South Asians for Human Rights

Promoting Democracy, Upholding Human Rights

Published in The New York Times on Sep. 17:

An Afghan woman has become the seventh journalist killed in Afghanistan so far this year, an Afghan media group said Wednesday, adding to a toll that has already made 2014 by far the deadliest year for the news media here since the fall of the Taliban.

Palwasha Tokhi, who worked for Bayan Radio in the northern city of Mazar-i-Sharif, was called out of her home purportedly to receive a wedding invitation from a visitor Tuesday night. (Wedding invitations are typically delivered by hand in Afghanistan.)

She was then stabbed to death by the visitor, who fled, according to Hafizullah Majidi, the head of Bayan Radio. Ms. Tokhi had just returned to Afghanistan after earning her master’s degree in Thailand.

A spokesman for the police in Mazar-i-Sharif confirmed the killing and said an investigation was underway.

The year before, three journalists were killed in Afghanistan, and two in 2012. Violence tends to increase during election years in Afghanistan, and in the previous presidential election year, 2009, three journalists were killed.

Ms. Tokhi was the second radio journalist killed in Mazar-i-Sharif this year. Most of the killings of Afghan journalists have taken place in the provinces, and most killings are also unsolved.

“Since 2001, more than 40 journalists have been killed in Afghanistan, and none of the cases have been followed by the judicial system of Afghanistan,” said Abdul Mujeeb Khelwatgar, executive director of Nai. “This has made all the people behind the killings and violence against journalists brave enough to think they could do anything against journalists.”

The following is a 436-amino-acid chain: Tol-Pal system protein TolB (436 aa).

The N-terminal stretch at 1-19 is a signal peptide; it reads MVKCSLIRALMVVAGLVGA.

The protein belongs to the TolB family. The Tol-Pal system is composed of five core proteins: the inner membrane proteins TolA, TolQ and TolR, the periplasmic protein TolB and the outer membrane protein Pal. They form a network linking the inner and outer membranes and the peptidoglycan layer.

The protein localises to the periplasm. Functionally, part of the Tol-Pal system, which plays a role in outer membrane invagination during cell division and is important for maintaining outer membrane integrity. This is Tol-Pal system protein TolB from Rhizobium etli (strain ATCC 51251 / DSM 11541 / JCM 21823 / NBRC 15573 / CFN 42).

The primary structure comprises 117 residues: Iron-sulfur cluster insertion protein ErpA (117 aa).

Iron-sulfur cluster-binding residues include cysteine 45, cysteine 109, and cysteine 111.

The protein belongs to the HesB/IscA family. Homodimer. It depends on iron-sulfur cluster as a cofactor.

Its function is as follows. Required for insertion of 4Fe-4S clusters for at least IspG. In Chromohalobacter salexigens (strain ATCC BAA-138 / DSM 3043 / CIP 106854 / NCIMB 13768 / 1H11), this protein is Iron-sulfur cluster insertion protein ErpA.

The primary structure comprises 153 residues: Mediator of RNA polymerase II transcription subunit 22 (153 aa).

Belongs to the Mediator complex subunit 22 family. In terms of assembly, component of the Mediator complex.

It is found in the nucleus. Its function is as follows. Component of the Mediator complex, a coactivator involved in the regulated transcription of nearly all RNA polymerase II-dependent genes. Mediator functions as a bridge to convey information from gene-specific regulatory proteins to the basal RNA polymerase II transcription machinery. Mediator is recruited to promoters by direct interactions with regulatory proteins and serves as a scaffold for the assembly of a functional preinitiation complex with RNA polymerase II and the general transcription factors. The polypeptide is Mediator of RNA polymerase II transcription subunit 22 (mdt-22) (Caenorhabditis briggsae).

Mr. Khelwatgar said that Afghanistan’s journalists had improved professionally, which has made them more likely to undertake investigative reporting and report on corruption, angering powerful local figures. And the withdrawal of American and NATO forces from much of the country has also emboldened would-be attackers of journalists, he said.

Journalists are generally more likely to be attacked by pro-government than by antigovernment forces, according to Nai’s data.

This year, two of the journalists’ killings were committed by insurgents, one by the police and the rest by unknown killers in government-controlled areas.

Anja Niedringhaus, an Associated Press photographer and German citizen, was shot and killed by a police officer, who also severely wounded a reporter colleague, Kathy Gannon, a Canadian, in Khost. They had been covering the election this year. In Helmand, a reporter with the radio broadcaster Bost,Noor Ahmad Noori, was killed in January; the police claimed that it was a family dispute. Mr. Noor had previously worked for The New York Times in Helmand.

A little-known insurgent group took responsibility for the killing of a journalist for Radio Sweden, Nils Horner, who was shot in March on a street in Wazir Akbar Khan, the diplomatic quarter of Kabul, in the middle of the day. And the Taliban said their insurgents had carried out a suicide attack on the luxury Serena Hotel, in which the Afghan journalist Sardar Ahmadwas killed, along with most of his family, also in March.